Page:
Barclays says: 'The question the game asks is: ‘How does someone with nothing end up with everything?’ The answer: 56 Sage Street, an addictive free game in which players roam a vast city finding work, or places to stay, meeting new challenges and picking up contacts to help players make it to the top. If you reach 56 Sage Street you'll have proven yourself to Mr C and he'll give you his empire to run. Score!'
This is a roleplaying game and you choose your character and you are set tasks to improve yourself and your bank balance by working - and you need to choose the right kind of job, improve your chances of getting work or somewhere to live by looking after your appearance and doing good turns like walking an elderly neighbour's dog, being friendly, being good at your job etc. And this all affects not only your bank balance, but also your energy levels, appearance and reputation - all of them count so it's not just about money which is a good life lesson in itself. There are also some scams along the way to avoid.
I'm not a big gamer, online or otherwise, and I'm certainly not in the target market so I'm interested to see reviews from real players rather than reviewers like myself. Since the game links to a virtual mobile, it would be interesting to see how this would play out on a mobile - maybe the messages and tasks come through to your mobile phone? Or the game is ported to compatible devices (it would have to be devices with a decent-sized screen)? And let's not forget the Sony PSP as I know *a lot* of mobile traffic comes by way of that device. But I digress. The game is not currently available for mobile and maybe that's sensible since it's not teenagers and young people who are obsessed by the iPhone, unlike some of their older siblings.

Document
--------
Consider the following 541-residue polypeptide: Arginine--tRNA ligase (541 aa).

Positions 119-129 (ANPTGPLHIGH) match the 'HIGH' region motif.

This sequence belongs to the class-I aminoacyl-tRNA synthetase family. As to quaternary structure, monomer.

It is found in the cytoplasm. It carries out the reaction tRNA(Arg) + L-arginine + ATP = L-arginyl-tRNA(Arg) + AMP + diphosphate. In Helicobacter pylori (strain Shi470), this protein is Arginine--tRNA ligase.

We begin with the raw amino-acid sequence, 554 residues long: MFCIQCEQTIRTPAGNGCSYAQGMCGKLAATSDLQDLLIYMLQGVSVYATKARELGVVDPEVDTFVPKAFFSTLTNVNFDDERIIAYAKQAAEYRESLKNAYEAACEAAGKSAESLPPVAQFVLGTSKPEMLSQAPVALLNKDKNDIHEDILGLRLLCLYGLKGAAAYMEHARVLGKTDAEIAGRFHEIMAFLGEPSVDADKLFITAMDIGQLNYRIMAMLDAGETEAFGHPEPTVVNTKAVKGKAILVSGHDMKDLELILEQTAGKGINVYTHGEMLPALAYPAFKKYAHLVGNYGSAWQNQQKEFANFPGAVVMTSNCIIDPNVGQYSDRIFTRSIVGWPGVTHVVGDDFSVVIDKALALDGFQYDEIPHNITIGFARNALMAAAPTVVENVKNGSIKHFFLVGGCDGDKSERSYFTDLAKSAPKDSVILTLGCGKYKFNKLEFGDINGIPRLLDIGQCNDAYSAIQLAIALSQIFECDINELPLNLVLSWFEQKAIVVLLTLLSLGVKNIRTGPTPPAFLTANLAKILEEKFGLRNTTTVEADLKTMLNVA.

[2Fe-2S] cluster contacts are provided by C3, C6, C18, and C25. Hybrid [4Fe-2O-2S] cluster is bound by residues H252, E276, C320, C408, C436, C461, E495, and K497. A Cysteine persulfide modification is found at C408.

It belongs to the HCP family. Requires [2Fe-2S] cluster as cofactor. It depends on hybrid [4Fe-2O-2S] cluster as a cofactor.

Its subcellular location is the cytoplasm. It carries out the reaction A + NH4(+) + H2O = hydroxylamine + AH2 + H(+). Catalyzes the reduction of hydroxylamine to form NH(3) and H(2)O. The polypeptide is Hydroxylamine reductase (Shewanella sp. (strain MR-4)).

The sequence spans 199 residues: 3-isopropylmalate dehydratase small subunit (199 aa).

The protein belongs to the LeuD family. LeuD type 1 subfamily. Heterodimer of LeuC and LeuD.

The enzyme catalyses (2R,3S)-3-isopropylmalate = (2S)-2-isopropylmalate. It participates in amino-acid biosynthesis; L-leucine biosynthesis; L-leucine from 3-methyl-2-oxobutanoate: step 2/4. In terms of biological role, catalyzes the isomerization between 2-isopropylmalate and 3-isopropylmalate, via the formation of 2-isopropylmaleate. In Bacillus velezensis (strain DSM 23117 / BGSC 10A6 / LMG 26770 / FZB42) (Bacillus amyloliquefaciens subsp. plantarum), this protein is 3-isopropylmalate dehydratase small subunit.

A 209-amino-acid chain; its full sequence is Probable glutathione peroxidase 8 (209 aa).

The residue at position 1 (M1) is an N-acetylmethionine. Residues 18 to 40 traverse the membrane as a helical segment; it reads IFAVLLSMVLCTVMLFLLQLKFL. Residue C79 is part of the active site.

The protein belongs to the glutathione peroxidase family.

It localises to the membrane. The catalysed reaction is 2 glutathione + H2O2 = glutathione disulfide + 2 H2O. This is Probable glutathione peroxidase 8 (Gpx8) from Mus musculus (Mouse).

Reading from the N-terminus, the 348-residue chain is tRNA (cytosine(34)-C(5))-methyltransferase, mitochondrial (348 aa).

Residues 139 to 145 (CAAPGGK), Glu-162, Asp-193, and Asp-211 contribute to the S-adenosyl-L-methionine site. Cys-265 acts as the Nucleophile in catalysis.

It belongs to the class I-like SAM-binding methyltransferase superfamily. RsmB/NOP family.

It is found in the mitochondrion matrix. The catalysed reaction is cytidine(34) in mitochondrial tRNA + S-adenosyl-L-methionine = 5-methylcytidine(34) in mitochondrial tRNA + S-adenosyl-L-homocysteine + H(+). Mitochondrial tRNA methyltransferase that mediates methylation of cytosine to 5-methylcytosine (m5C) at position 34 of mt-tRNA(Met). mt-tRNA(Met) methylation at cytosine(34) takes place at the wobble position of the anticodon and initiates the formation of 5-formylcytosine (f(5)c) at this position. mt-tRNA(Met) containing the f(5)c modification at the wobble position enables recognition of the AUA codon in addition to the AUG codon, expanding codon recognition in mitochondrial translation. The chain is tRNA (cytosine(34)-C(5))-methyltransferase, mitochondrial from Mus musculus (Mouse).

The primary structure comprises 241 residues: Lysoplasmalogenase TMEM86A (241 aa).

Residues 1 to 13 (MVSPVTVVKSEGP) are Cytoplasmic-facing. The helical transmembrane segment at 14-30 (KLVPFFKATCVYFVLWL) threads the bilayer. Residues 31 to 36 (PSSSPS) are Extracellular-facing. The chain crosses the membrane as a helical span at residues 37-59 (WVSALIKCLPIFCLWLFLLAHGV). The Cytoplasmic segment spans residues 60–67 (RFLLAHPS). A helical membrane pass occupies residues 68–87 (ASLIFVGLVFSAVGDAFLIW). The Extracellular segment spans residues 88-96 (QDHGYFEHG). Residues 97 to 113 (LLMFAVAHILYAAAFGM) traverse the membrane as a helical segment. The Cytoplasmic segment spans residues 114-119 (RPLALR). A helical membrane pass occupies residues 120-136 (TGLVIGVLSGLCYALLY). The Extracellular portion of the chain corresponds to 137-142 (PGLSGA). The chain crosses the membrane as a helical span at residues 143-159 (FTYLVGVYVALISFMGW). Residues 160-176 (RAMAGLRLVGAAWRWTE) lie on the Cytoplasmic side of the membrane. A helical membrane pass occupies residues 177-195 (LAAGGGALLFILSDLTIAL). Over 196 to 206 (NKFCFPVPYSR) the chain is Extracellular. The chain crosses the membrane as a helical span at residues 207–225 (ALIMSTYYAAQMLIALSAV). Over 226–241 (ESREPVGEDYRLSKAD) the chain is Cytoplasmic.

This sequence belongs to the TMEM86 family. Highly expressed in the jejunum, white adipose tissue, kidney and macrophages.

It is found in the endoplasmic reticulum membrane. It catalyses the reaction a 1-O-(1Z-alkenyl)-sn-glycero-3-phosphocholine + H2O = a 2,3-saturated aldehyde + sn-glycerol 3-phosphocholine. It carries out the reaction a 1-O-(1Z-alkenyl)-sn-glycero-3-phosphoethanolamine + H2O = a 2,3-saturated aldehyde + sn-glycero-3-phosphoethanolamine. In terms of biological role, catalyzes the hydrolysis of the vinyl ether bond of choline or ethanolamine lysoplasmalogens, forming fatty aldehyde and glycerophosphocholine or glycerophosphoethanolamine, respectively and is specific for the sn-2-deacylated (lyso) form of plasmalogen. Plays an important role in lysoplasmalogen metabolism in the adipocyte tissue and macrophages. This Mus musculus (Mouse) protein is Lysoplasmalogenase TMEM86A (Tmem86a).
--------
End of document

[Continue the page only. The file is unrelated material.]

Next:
Anyway, I've played the game. It is engaging. It does teach you the basics about managing your life and your money and it seems to be good fun. You don't have to play the whole thing at once as you can connect it to Facebook and save your status. And if you're so inclined you can share some of the medals and awards you win along the way via Twitter and Facebook. I didn't, but I can see that teens and tweens might like to do just that. Whether or not it's good fun for the teens and tweens they're trying to reach, I can't tell as I'm not in that age bracket, but the game felt pretty slick. Mild criticisms would be that it's not that easy to navigate and some of the tasks are repetitive. And the car noises definitely got on my nerves very quickly, but you can turn those off. And I think the ending needs some work too. But I won't reveal that to you in case you'd like to try it. Nevertheless, it's worth a look. I guess we'll just have to wait and see how many young people play the game, what they say about it and on top of that, choose to share how they're getting on with it with their friends. I shall be watching with interest.Share hosted by Wikio